PetFriendly sells vet-quality flea and tick medicine via subscription, but Shaddy believes modern consumers expect more than just a widget in a brown box -- they want to engage with brands who know their name and go out of their way to put a smile on their face. One example, every PetFriendly box has a unique photograph of the customer's pet, which the customer uploads when signing up for the service. This would be a logistical nightmare for an existing fulfilment service to incorporate, and it's a safe bet the idea would be rejected by a traditional operations executive. What happens if an order is returned, after all?

"We looked at turn-key e-commerce software like Shopify, but quickly realized it wouldn't give us the flexibility we needed to deliver personalization," says Alex Gates, Director of Engineering. "Building our systems from the ground up allowed us to integrate CRM, order processing, fulfilment, and customer service modules into one unified system deployed companywide."

Technology has played a big role in PetFriendly's fulfilment operation. Custom AI helps ensure that uploaded pet photos meet necessary criteria, such as identifying the correct species and not including any humans. The company utilizes custom computer code and a database that feeds details to the in-house fulfilment team -- called "Boxers" -- via tablets at each packout station in the warehouse. These innovations allow for efficient management of what would traditionally be a labor-intensive process and serve as a bridge between the company's CRM and its fulfilment operation on the warehouse floor.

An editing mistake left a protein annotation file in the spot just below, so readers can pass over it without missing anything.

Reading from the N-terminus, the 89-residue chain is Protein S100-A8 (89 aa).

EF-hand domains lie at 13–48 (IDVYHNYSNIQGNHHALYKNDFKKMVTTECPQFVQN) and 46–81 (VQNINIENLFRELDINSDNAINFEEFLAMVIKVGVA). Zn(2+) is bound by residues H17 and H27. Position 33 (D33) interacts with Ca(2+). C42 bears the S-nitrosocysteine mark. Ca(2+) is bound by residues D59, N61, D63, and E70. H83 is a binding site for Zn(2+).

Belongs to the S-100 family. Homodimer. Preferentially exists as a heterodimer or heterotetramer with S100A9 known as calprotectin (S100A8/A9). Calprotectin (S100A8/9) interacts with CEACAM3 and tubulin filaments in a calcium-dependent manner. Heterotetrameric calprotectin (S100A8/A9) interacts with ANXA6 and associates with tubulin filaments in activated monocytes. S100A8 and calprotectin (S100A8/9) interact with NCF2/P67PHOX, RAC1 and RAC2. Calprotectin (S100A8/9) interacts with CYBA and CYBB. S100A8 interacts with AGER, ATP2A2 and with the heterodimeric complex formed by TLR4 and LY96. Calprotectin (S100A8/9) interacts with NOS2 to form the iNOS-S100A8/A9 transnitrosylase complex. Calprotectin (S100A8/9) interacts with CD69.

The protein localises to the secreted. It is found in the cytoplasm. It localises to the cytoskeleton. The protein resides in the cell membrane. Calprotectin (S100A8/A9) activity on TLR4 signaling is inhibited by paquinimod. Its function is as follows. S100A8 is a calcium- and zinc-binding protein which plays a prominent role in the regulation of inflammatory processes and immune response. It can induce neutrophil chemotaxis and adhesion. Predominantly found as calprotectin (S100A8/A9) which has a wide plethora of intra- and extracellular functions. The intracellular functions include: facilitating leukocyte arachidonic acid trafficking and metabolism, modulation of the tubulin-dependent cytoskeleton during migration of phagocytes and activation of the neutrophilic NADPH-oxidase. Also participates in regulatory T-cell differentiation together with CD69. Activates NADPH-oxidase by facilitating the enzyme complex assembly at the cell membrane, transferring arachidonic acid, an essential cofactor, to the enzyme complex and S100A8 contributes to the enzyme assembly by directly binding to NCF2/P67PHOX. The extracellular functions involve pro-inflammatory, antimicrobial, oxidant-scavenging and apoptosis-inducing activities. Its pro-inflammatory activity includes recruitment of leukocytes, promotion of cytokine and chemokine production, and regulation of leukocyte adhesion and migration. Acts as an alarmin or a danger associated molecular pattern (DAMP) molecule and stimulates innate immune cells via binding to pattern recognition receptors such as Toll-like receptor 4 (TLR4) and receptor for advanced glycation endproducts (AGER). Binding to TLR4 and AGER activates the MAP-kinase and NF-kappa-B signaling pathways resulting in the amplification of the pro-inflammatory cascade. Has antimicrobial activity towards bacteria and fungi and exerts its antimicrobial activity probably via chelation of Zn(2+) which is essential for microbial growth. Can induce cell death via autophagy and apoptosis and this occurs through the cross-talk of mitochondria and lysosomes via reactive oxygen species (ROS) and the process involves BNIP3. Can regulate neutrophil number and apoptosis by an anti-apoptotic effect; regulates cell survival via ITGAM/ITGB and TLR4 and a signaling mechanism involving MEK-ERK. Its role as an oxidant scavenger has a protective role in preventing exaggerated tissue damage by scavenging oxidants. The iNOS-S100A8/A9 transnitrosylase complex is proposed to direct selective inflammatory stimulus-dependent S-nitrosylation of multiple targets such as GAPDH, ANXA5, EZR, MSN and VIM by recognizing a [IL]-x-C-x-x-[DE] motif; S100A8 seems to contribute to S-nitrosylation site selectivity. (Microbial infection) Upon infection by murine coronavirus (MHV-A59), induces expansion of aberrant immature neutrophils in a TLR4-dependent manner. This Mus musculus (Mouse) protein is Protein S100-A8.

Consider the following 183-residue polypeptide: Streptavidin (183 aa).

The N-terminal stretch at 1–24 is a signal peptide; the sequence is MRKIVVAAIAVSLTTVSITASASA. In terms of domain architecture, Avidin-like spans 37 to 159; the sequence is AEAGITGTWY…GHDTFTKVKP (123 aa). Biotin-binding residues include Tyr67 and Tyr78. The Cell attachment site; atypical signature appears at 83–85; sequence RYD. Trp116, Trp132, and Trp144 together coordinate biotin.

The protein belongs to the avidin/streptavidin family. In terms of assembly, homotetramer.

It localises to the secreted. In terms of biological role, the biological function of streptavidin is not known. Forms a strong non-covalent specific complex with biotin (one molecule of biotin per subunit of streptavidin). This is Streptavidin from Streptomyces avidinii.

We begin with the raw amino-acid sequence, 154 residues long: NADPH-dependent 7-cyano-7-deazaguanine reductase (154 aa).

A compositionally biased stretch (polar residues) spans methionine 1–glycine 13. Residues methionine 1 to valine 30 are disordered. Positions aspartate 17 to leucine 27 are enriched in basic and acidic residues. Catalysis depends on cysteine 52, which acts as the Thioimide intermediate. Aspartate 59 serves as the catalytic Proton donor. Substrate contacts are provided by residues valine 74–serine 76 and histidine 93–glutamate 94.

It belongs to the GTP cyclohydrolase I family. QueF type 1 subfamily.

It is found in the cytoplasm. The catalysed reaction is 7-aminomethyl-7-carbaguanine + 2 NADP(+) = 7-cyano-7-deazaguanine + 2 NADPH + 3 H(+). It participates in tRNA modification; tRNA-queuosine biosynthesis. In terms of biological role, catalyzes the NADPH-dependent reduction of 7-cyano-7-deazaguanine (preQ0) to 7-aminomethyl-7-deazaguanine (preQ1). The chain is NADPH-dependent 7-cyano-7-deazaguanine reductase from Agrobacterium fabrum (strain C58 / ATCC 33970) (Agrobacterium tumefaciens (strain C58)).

Whereas fulfilment staff at major e-commerce retailers have long been treated as components in a fulfilment machine and measured almost exclusively on order packing speed, PetFriendly Boxers are empowered to add their own flourishes and personal touches to the package. Tablets prompt Boxers with information, such as a customer's anniversary, to build a connection between the Boxer and customer and call out milestones of note. One Boxer is an artist and even enjoys making a few personalized drawings for customers each week. 

"Our boxer teams are incentivized to delight our customers, not just pack the most boxes per hour," says COO Ryan Finstad.

These are relatively small touches in the scheme of things, but when added to a quality product delivered seamlessly they represent a completely innovative fulfilment approach, one that's giving the startup a competitive advantage over the largest retailers in the world, including Chewy, the dominant player in the online pet space.

"While the shift to massive, globalized commerce has led to great efficiency and speed, it's come at the cost of personal touch and human interaction. We founded PetFriendly on the premise that modern customers still crave a delightful experience, and we've built a foundation of systems and processes that allow us to deliver on that as we continue to rapidly scale the business," says Shaddy.  

Editorial standards